Chlorotic `Manzanillo' olive (Olea europaea L.) trees and `Maycrest' peach [Prunus persica (L.) Batsch] trees were injected with Fe solutions using an apparatus that consisted of a plastic injector and a pressurized latex tube containing the solution to be injected. Injections were made on various dates from Sept. 1987 to July 1988. All treatments increased chlorophyll content compared to that of the control. Ferrous sulfate was the most effective Fe compound in alleviating chlorosis; its effect lasted for two seasons in peach and for at least three seasons in olive. Also, ferrous sulfate increased vegetative growth and affected cropping the year following injections. Ferrous sulfate at 0.5% to 1% is recommended to reduce the risk of foliar burning. The injection method effectively introduced Fe compounds into olive and peach trees.

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M. Benlloch, F. Arboleda, D. Barranco and R. Fernández-Escobar

The influence of sodium and boron excess in the irrigation water on shoot growth and on the distribution of these elements within various leaf types was studied on rooted olive cuttings (Olea europaea L.). `Lechín de Granada' was more tolerant than `Manzanillo' to sodium excess, as indicated by greater shoot growth and lower accumulation of sodium, especially in the young leaves. `Picual' was more tolerant to boron than `Manzanillo', with less accumulation in adult leaves. The results suggest the avoidance of toxicity by an ionic exclusion mechanism that is more effective in some cultivars than others. Also, the results reveal cultivar differences in the tolerance of olive to sodium and boron excess in the culture medium.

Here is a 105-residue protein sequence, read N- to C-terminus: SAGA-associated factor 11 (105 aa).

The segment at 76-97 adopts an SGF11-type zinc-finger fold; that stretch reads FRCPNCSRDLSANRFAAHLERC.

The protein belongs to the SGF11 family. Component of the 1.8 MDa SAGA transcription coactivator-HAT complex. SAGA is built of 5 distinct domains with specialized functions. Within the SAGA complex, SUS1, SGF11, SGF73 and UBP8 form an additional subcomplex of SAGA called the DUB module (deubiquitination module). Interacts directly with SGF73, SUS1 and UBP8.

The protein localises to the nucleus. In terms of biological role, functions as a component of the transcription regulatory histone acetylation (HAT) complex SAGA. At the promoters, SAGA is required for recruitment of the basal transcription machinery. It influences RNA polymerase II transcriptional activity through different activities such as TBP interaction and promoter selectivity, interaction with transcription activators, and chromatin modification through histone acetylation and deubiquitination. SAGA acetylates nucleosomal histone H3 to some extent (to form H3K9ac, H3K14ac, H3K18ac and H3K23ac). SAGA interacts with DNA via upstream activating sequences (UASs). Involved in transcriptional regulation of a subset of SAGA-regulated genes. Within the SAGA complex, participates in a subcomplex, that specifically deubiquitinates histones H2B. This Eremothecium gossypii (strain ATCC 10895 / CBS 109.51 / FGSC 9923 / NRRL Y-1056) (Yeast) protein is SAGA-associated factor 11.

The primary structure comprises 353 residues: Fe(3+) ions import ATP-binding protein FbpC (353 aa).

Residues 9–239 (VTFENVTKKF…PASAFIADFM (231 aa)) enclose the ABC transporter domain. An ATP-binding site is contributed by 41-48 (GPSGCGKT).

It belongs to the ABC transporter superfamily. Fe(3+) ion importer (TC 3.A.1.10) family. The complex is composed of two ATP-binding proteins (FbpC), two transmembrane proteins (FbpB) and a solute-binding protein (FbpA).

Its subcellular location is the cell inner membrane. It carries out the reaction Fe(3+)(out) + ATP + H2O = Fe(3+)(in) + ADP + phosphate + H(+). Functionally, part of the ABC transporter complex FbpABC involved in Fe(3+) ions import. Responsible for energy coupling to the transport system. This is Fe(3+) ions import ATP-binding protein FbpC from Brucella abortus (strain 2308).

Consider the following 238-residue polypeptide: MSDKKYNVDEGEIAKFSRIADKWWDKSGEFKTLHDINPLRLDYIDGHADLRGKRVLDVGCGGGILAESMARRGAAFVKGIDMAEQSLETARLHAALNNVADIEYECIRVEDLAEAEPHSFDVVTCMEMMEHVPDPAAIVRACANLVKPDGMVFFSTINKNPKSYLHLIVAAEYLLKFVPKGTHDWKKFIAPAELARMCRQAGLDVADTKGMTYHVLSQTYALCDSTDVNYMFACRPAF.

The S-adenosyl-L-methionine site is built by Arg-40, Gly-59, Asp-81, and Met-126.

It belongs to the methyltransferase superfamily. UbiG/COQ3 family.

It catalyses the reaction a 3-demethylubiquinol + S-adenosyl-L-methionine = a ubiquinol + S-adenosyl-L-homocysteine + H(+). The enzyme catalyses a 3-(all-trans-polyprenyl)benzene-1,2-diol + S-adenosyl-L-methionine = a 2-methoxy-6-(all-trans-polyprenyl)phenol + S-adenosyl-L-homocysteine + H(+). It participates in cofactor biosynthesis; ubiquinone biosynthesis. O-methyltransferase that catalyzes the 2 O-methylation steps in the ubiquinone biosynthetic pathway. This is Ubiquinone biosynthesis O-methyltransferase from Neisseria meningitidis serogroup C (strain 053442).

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A.R. Alcalá and D. Barranco

The date of full bloom for olive (Olea europaea L.) tree varieties planted in the World Collection in Córdoba, Spain, has been determined from 10 years of data. The full bloom dates were analyzed using three methods to develop a model predicting flowering time. The method of heat units accumulated before flowering was the most accurate. The heat accumulation periods were determined from phenological and temperature data. Prediction methods were evaluated for the earliest-flowering variety, a model variety representing the mean values for the collection, and the latest-flowering variety. The most appropriate threshold temperature for heat accumulation has been confirmed to be 12.5C; it can be used to predict the flowering time in olive.